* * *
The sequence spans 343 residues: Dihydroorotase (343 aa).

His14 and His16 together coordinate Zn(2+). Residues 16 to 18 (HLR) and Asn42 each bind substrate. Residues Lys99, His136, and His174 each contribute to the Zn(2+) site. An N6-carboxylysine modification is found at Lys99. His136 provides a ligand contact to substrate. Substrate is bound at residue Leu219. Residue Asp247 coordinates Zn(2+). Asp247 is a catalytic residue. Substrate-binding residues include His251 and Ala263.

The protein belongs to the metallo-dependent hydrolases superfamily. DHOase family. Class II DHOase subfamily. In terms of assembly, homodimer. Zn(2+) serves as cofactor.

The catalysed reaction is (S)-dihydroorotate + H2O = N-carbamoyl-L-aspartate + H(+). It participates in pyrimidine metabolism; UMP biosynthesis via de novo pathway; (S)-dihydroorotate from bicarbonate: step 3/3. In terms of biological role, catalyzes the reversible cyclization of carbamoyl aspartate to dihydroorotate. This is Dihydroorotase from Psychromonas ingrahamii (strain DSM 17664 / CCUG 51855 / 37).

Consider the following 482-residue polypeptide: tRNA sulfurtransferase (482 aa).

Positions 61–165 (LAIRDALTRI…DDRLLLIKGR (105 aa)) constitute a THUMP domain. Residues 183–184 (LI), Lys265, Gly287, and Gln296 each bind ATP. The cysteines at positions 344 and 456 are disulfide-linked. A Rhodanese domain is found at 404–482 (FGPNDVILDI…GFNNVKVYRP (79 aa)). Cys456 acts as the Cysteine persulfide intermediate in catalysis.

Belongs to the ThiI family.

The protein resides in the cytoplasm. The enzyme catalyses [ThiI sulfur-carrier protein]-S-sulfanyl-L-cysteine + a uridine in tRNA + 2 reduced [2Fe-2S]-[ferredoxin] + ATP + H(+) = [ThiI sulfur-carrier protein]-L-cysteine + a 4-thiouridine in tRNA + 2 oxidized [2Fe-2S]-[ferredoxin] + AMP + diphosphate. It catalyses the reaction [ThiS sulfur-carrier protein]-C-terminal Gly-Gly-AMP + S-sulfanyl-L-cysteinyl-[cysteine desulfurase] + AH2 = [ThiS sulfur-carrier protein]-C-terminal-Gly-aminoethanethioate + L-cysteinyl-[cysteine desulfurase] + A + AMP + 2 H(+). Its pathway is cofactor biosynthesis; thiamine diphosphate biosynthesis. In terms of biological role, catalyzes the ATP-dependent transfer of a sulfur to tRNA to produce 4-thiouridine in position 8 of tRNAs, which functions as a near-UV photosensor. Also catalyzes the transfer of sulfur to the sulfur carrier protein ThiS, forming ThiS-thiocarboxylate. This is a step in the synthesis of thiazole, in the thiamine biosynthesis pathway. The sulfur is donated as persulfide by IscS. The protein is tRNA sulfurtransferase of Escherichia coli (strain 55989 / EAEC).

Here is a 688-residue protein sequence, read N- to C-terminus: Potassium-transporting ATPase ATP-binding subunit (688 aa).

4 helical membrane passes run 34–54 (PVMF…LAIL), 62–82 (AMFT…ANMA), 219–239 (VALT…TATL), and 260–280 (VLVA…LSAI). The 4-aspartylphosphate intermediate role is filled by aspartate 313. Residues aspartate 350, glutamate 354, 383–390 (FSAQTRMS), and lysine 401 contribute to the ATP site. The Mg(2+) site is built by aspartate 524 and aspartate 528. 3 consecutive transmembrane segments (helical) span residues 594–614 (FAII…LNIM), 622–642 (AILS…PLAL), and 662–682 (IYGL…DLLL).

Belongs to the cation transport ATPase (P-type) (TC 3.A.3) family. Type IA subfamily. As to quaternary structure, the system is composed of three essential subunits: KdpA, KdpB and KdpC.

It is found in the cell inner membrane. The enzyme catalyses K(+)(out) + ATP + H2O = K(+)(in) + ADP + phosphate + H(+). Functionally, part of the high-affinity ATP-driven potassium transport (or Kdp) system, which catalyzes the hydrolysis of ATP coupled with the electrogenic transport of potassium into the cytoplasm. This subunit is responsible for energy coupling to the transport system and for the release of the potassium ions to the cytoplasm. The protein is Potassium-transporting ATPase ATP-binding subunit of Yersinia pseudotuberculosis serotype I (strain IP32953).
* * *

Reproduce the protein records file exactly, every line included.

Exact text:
The sequence spans 343 residues: Dihydroorotase (343 aa).

His14 and His16 together coordinate Zn(2+). Residues 16 to 18 (HLR) and Asn42 each bind substrate. Residues Lys99, His136, and His174 each contribute to the Zn(2+) site. An N6-carboxylysine modification is found at Lys99. His136 provides a ligand contact to substrate. Substrate is bound at residue Leu219. Residue Asp247 coordinates Zn(2+). Asp247 is a catalytic residue. Substrate-binding residues include His251 and Ala263.

The protein belongs to the metallo-dependent hydrolases superfamily. DHOase family. Class II DHOase subfamily. In terms of assembly, homodimer. Zn(2+) serves as cofactor.

The catalysed reaction is (S)-dihydroorotate + H2O = N-carbamoyl-L-aspartate + H(+). It participates in pyrimidine metabolism; UMP biosynthesis via de novo pathway; (S)-dihydroorotate from bicarbonate: step 3/3. In terms of biological role, catalyzes the reversible cyclization of carbamoyl aspartate to dihydroorotate. This is Dihydroorotase from Psychromonas ingrahamii (strain DSM 17664 / CCUG 51855 / 37).

Consider the following 482-residue polypeptide: tRNA sulfurtransferase (482 aa).

Positions 61–165 (LAIRDALTRI…DDRLLLIKGR (105 aa)) constitute a THUMP domain. Residues 183–184 (LI), Lys265, Gly287, and Gln296 each bind ATP. The cysteines at positions 344 and 456 are disulfide-linked. A Rhodanese domain is found at 404–482 (FGPNDVILDI…GFNNVKVYRP (79 aa)). Cys456 acts as the Cysteine persulfide intermediate in catalysis.

Belongs to the ThiI family.

The protein resides in the cytoplasm. The enzyme catalyses [ThiI sulfur-carrier protein]-S-sulfanyl-L-cysteine + a uridine in tRNA + 2 reduced [2Fe-2S]-[ferredoxin] + ATP + H(+) = [ThiI sulfur-carrier protein]-L-cysteine + a 4-thiouridine in tRNA + 2 oxidized [2Fe-2S]-[ferredoxin] + AMP + diphosphate. It catalyses the reaction [ThiS sulfur-carrier protein]-C-terminal Gly-Gly-AMP + S-sulfanyl-L-cysteinyl-[cysteine desulfurase] + AH2 = [ThiS sulfur-carrier protein]-C-terminal-Gly-aminoethanethioate + L-cysteinyl-[cysteine desulfurase] + A + AMP + 2 H(+). Its pathway is cofactor biosynthesis; thiamine diphosphate biosynthesis. In terms of biological role, catalyzes the ATP-dependent transfer of a sulfur to tRNA to produce 4-thiouridine in position 8 of tRNAs, which functions as a near-UV photosensor. Also catalyzes the transfer of sulfur to the sulfur carrier protein ThiS, forming ThiS-thiocarboxylate. This is a step in the synthesis of thiazole, in the thiamine biosynthesis pathway. The sulfur is donated as persulfide by IscS. The protein is tRNA sulfurtransferase of Escherichia coli (strain 55989 / EAEC).

Here is a 688-residue protein sequence, read N- to C-terminus: Potassium-transporting ATPase ATP-binding subunit (688 aa).

4 helical membrane passes run 34–54 (PVMF…LAIL), 62–82 (AMFT…ANMA), 219–239 (VALT…TATL), and 260–280 (VLVA…LSAI). The 4-aspartylphosphate intermediate role is filled by aspartate 313. Residues aspartate 350, glutamate 354, 383–390 (FSAQTRMS), and lysine 401 contribute to the ATP site. The Mg(2+) site is built by aspartate 524 and aspartate 528. 3 consecutive transmembrane segments (helical) span residues 594–614 (FAII…LNIM), 622–642 (AILS…PLAL), and 662–682 (IYGL…DLLL).

Belongs to the cation transport ATPase (P-type) (TC 3.A.3) family. Type IA subfamily. As to quaternary structure, the system is composed of three essential subunits: KdpA, KdpB and KdpC.

It is found in the cell inner membrane. The enzyme catalyses K(+)(out) + ATP + H2O = K(+)(in) + ADP + phosphate + H(+). Functionally, part of the high-affinity ATP-driven potassium transport (or Kdp) system, which catalyzes the hydrolysis of ATP coupled with the electrogenic transport of potassium into the cytoplasm. This subunit is responsible for energy coupling to the transport system and for the release of the potassium ions to the cytoplasm. The protein is Potassium-transporting ATPase ATP-binding subunit of Yersinia pseudotuberculosis serotype I (strain IP32953).